August 2019 // Read our company story to discover how we aim to help psychiatrists get matched with the most effective antidepressant to enhance care.

Prescribing the right anti-depression treatment often involves a long trial and error process. Your psychiatrist suggests one type of treatment, but it doesn’t work or has too many adverse effects. Patients then go through a long period of trialing different treatments, yet the depression symptoms, often debilitating, may continue.

Speaking with ISRAEL21c, a leading American online magazine focused on technological and scientific advances made by researchers in Israel, Taliaz CEO, Dekel Taliaz shares his story on why he founded Taliaz with his brother, Oren.

The brothers set up the company, after their surname – Taliaz – harnessing artificial intelligence and machine learning to enable psychiatrists to prescribe the right antidepressant, the first time.

The company’s technology  is based on proprietary algorithms that can predict the efficacy (as well as any adverse effects) of current antidepressants with high accuracy when given a series of inputs. These inputs  include DNA swabs for genetic data; a detailed mental-health history; information on the patient’s environment and his or her demographic background; and any already existing clinical data from the patient’s electronic medical record (EMR),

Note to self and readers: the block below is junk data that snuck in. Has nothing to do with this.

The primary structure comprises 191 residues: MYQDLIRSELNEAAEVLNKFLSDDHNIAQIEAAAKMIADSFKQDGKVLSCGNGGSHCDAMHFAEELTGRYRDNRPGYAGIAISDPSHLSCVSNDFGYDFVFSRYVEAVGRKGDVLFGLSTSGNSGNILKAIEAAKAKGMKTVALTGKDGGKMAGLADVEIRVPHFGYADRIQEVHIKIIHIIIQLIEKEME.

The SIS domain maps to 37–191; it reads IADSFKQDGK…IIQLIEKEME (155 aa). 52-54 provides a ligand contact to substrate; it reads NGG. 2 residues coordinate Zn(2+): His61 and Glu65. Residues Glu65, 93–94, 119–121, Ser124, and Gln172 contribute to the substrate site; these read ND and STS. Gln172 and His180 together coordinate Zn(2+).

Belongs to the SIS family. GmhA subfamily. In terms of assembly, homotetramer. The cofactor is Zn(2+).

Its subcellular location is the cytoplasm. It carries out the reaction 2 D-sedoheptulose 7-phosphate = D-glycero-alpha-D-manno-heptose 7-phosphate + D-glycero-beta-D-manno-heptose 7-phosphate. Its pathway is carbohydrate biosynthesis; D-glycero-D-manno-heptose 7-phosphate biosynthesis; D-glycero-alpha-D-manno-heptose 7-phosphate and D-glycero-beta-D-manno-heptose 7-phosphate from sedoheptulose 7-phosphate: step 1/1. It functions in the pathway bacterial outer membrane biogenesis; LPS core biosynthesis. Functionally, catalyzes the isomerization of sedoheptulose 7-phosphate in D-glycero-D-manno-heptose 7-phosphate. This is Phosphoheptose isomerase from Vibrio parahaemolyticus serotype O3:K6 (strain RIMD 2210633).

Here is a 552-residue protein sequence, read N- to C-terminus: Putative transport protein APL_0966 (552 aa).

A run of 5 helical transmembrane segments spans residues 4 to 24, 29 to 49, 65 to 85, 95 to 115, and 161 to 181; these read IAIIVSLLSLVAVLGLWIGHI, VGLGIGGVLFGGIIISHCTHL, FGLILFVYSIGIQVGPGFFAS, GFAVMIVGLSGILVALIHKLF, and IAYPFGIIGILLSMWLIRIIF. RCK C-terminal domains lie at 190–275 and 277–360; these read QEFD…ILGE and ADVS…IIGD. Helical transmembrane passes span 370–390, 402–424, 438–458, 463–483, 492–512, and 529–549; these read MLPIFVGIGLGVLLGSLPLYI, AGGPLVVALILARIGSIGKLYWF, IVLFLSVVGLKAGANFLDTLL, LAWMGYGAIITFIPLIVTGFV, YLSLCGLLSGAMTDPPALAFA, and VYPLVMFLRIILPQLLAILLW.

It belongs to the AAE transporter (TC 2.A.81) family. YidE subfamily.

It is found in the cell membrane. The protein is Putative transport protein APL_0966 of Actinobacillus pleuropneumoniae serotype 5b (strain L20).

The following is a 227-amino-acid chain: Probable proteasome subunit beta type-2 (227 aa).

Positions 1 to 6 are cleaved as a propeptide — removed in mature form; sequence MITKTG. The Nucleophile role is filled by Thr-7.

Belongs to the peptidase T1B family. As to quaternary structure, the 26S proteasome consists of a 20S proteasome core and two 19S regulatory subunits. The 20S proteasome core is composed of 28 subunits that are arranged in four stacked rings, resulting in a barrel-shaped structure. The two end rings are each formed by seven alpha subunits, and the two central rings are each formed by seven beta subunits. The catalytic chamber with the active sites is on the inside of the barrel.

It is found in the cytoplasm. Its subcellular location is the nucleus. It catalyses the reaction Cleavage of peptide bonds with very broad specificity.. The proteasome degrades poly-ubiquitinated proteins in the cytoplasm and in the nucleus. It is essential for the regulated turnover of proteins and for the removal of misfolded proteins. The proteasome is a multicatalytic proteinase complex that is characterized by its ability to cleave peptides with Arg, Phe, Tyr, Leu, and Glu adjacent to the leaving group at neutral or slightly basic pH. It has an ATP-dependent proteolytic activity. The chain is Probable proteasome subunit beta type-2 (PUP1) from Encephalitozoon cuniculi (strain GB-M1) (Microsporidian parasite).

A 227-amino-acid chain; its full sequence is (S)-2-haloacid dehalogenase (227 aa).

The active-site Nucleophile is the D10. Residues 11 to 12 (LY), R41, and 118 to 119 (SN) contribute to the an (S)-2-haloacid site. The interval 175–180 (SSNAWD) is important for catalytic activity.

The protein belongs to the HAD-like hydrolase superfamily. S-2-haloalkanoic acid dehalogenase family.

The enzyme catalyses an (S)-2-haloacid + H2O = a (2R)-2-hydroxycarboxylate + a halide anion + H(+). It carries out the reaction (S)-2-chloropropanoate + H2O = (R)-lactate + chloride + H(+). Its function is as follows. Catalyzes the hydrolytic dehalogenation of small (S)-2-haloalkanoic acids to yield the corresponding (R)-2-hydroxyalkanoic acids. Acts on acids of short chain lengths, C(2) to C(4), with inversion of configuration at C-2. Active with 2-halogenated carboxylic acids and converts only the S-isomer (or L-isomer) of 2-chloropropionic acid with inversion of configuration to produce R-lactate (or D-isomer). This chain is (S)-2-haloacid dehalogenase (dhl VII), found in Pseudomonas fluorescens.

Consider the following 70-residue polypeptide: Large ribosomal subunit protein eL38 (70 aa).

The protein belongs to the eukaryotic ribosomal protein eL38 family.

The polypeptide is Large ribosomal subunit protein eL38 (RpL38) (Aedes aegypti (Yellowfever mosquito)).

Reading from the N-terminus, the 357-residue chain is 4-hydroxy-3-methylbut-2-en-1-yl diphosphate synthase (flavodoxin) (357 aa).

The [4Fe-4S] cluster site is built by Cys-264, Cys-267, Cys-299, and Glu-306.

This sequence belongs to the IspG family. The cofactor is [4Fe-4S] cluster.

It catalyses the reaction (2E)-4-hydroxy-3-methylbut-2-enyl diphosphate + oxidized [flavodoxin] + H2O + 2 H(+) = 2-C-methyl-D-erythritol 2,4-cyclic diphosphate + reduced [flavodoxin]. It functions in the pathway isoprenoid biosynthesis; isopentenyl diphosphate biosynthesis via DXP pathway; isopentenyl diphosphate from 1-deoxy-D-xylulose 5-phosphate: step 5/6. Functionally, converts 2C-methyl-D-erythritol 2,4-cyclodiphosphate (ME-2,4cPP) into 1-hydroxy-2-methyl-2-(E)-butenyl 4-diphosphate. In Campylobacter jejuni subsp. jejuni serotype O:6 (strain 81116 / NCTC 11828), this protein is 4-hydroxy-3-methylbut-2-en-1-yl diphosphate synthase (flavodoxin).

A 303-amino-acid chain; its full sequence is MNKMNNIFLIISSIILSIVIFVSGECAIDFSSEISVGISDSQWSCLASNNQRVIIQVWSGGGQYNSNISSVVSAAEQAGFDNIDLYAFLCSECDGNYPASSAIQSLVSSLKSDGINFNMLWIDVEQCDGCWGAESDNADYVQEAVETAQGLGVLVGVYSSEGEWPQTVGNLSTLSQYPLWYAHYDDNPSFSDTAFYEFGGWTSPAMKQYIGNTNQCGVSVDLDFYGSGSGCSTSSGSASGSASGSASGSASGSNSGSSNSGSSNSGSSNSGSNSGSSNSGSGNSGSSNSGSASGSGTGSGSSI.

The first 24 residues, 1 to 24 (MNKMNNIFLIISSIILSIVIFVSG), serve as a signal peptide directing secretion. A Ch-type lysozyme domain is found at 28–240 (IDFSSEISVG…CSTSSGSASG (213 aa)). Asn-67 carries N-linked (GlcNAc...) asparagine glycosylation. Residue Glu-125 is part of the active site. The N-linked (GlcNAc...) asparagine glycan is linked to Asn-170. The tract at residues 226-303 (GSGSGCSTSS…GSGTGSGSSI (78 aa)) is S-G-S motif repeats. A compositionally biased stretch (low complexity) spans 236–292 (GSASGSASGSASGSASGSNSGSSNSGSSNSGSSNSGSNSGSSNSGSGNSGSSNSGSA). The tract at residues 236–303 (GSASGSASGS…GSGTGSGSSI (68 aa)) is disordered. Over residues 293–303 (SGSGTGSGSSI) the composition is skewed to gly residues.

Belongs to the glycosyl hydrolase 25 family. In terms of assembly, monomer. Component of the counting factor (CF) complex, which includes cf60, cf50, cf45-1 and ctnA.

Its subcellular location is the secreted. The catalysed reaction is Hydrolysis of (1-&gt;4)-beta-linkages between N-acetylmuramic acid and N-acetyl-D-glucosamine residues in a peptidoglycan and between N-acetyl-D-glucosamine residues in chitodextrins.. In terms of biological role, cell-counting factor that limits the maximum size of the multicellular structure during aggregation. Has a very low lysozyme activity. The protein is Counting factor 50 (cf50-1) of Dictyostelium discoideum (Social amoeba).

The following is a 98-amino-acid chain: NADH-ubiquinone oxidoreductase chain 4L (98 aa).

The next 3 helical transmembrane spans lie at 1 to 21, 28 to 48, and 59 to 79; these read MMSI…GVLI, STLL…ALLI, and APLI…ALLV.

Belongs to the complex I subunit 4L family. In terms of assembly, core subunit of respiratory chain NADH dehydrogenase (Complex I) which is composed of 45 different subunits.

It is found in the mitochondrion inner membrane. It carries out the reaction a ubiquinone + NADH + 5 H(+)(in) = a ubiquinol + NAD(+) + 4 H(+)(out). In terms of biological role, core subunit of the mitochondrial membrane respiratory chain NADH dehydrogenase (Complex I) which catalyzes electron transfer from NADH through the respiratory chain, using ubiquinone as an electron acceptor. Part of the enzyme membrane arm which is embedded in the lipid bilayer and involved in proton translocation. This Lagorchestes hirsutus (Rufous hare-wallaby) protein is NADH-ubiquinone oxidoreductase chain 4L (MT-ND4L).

Taliaz’s PREDICTIX products, Digital and Genetics, compare the data it collects from patients with records from the US National Institutes of Health. While the NIH database has information from thousands of patients, the Holy Grail of data is closer to home.

Moshe Bar Siman Tov, director-general of the Israel Ministry of Health, says Israel’s four HMOs and their affiliated hospitals have used the same EMR platform for the past two decades. With 98% of the country’s population covered by full health insurance, Predictix can potentially improve its AI by utilizing nine million additional records.

Taliaz is already testing its solution with a limited number of psychiatrists in Israel’s Maccabi HMO.

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